Amintor's Answer

I.

If you, too frequently provoke your God ,

That God, who, merciful , forgives you, still,

You must expect, at last, to feel his rod,

His rod, the fittest scourge of head-strong will .

II.

But I, long vers'd, in women's winding ways,

Unmov'd , with patient phlegm , their follies see;

And, like men, tir'd with dirty, wint'ry days;

Wou'd wish 'twere spring , but know it cannot be.

III.

No longer, then, in spite of nature , pine;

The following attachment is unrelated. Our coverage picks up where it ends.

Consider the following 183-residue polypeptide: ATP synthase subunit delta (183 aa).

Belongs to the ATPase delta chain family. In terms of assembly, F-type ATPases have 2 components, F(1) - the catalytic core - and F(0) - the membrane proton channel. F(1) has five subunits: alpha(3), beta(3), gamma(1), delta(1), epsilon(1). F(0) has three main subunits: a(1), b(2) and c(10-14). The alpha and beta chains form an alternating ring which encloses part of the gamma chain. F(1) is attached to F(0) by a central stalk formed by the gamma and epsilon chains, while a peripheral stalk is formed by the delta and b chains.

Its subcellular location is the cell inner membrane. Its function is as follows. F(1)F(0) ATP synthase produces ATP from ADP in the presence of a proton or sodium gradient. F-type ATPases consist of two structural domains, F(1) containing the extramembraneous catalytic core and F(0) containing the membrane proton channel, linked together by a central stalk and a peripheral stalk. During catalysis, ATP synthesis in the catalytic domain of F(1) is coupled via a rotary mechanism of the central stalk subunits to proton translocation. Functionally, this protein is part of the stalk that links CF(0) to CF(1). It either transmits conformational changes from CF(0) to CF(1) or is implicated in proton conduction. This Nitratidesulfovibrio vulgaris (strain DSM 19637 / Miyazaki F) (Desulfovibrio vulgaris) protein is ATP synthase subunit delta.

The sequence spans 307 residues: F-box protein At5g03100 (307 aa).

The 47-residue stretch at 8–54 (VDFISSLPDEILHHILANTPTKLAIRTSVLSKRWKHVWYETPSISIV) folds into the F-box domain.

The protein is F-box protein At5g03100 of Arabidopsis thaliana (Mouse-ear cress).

Those tiny eyes can spare no room for tears ;

Your wand'ring dove has snatch'd the first glad sign ,

And, with the peaceful olive-branch , appears.

IV.

F OR , shou'd your tuneful clack be stricken dumb ,

More wonders wou'd arise, than you have shown;

Not Celia , only statue , would become,

But all th' astonish'd town wou'd turn to stone ,

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